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Morrissey: 'I Don't Know a Single Person Who Wants a Smiths Reunion'

Singer dashes hopes once again and talks about upcoming album in new interview

Morrissey performs in Oslo, Norway.
Ragnar Singsaas/WireImage
February 27, 2014 4:45 PM ET

Morrissey once again dashed fans' hopes for a Smiths reunion in a new interview with Billboard, tossing off the idea with a cheeky, "I don't know a single person who wants a Smiths reunion!" But while the impossible dream may still be just that, Morrissey also spoke about his new album – which he's currently recording in France – upcoming North American tour with Tom Jones and Sir Cliff Richard and getting over the hump of a tumultuous 2013.

"The good and the bad must be documented. Life is a serious business, so why pretend it isn't?," Morrissey said of how the ups and downs of the past few years might influence his next record. "I'm amused by modern pop artists who can only sing about s.e.x ... as if nothing else mattered on the planet."

It's been five years since Morrissey's last album, Years of Refusal, and as late as two years ago, the acclaimed musician was sure he wasn't going to be given a new record deal anytime soon. But earlier this year, the singer struck a two-album deal with with Harvest Records, an imprint of Capitol: "Steve Barnett from Capitol Music appeared with a deal and said 'let's go,' so we did," Morrissey said. "It's always so much more productive when people get straight to the point."

Check out these 15 revealing quotes from Morrissey's autobiography

The signing was a further boon to Morrissey, who'd seen his long-delayed autobiography finally published to great success just a few months prior. Both events seemed to mark a much-needed turning point for the musician, who'd had to cancel a slew of tour dates last year due to poor funding and a series of ailments that kept him in and out of hospitals.

"It was a bad year," Morrissey said. "I was in hospitals so frequently that the doctors were sick to death of me, and there's nothing more ageing than lying in a hospital bed, trying to recover from hospital food. If your illness doesn't kill you then the hospital food sees you off. That's what it's there for. Anyway, it was my time to go to pieces. Much overdue."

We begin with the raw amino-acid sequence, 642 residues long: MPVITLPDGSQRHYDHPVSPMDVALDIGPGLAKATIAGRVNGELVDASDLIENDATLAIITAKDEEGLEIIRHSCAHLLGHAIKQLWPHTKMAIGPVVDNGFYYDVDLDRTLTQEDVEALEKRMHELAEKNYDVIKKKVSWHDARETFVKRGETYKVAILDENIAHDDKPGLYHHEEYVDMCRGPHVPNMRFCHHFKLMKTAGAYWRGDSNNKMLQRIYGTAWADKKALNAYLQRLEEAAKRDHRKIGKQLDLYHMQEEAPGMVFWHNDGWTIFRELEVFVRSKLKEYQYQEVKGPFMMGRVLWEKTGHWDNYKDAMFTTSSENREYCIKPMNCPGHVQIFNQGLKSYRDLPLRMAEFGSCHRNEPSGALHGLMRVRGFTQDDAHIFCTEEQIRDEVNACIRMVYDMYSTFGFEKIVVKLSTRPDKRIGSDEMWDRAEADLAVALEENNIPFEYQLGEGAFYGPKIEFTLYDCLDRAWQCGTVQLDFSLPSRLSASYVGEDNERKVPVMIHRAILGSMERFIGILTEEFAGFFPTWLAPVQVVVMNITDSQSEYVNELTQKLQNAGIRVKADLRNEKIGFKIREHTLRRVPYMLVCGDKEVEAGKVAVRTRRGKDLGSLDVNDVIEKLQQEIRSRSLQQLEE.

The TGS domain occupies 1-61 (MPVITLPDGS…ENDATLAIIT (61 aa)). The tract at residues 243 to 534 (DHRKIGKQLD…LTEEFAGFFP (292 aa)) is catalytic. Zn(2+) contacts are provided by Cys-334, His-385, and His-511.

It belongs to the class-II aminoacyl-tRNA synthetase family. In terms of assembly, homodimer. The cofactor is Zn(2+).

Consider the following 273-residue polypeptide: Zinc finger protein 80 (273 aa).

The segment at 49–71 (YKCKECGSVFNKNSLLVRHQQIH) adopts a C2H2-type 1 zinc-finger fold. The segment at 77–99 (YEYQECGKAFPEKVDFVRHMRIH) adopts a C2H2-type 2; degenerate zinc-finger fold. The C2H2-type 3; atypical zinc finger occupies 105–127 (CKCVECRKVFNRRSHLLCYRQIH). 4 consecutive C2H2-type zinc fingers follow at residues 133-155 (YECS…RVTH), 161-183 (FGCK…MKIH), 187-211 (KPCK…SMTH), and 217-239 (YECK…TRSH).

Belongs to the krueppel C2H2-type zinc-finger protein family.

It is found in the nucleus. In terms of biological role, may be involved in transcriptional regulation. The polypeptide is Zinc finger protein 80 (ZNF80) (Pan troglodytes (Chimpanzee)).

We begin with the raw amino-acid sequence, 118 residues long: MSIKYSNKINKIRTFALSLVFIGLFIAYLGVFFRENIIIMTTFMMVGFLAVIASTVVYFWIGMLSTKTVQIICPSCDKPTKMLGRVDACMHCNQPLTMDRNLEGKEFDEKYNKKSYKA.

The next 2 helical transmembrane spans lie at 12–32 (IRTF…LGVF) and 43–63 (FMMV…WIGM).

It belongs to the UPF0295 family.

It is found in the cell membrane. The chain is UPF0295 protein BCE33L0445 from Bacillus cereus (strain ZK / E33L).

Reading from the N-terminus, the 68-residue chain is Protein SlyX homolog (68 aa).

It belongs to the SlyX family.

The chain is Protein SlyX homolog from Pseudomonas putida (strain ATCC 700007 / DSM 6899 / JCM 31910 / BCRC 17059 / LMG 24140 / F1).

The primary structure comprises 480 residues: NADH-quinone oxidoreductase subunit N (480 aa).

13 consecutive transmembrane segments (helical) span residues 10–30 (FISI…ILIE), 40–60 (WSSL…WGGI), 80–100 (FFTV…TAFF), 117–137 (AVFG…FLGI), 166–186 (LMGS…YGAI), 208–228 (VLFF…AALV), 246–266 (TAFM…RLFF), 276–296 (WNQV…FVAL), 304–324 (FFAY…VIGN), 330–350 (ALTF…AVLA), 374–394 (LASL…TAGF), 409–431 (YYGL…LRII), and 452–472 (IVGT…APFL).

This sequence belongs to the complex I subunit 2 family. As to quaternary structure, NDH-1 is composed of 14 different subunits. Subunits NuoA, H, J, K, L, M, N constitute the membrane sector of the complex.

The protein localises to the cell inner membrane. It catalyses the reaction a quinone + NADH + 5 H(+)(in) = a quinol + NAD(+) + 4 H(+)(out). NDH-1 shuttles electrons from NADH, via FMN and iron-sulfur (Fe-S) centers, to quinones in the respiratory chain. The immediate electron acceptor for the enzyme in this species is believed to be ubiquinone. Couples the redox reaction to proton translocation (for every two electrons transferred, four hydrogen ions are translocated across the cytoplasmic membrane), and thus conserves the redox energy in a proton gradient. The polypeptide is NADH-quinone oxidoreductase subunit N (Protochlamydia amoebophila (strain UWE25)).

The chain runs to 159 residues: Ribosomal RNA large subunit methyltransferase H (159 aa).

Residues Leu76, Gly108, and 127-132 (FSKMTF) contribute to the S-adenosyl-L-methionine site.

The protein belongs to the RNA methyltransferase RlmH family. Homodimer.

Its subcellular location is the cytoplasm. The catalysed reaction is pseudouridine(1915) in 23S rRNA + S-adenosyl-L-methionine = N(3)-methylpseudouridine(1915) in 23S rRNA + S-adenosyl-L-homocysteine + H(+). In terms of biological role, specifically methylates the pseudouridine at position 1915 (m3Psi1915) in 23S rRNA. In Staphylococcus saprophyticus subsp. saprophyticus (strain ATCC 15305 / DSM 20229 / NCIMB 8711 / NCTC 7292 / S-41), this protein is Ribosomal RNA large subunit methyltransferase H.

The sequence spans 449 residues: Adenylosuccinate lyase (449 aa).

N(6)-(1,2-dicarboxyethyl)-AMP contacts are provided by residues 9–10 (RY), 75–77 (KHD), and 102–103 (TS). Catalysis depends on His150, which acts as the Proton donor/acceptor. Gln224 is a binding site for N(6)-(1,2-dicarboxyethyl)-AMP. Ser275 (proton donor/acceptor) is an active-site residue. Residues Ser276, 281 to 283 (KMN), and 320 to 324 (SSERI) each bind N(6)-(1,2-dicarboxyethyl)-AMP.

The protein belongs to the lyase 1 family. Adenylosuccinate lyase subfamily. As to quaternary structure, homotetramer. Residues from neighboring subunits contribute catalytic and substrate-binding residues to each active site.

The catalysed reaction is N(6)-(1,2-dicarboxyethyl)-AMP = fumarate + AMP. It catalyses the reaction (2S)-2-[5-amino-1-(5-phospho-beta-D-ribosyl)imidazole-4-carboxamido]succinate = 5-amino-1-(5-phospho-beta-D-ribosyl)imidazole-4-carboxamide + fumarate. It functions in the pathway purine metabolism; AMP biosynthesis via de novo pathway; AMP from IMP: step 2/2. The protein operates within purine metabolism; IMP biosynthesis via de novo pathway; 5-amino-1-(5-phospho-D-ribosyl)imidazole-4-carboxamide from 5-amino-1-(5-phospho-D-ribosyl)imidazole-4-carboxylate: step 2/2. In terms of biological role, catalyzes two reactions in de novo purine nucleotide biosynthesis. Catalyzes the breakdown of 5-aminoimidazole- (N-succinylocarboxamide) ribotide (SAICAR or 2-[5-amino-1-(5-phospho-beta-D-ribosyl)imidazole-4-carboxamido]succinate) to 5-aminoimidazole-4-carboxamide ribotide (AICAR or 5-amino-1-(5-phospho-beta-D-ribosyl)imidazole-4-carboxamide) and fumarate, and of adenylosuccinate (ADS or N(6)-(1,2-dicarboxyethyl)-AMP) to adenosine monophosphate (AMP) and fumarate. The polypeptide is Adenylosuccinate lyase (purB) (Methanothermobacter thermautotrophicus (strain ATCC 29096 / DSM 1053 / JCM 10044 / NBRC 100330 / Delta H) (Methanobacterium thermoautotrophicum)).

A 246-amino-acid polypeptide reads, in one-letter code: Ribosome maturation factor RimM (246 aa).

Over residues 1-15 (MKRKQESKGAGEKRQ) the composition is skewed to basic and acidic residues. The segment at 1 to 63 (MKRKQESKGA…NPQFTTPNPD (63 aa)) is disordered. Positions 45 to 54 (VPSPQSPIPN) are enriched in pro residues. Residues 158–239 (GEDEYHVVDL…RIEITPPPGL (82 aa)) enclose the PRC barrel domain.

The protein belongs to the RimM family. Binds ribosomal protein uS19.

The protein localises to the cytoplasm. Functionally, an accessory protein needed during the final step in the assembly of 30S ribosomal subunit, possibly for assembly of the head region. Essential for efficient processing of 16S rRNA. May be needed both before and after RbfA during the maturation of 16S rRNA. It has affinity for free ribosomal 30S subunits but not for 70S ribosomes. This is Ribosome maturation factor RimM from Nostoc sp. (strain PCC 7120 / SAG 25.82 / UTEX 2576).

And of course, as is his wont, Morrissey offered a handful of cantankerous, charming quotes on a variety of topics. On his continued push to have venues serve only vegetarian food during his concerts: "I think it's generally accepted these days that meat is murder for the animals, murder for the planet, and eventually murders the consumer. Soon eating a cheeseburger will be as outlawed as smoking in church, and that will be a great day for civilisation. When you eat an animal you subject it to spiritual and physical rape."

On what his new novel might be about: "I can't christen the baby until I at least see its head. It's bad form, somehow."

And on the recent 50th anniversary of the Beatles' first performance on The Ed Sullivan Show, and whether or not the Fab Four had influenced him, Morrissey offered this gem: "I thought four of their songs were magnificent, and if a band can give you four magnificent songs then that's good enough for me. But was I ever influenced by the Beatles? No."

Classic Moz. While there's no word on when Morrissey's new record will see release, the singer just reissued his beloved 1992 solo effort, Your Arsenal.

To read the new issue of Rolling Stone online, plus the entire RS archive: Click Here

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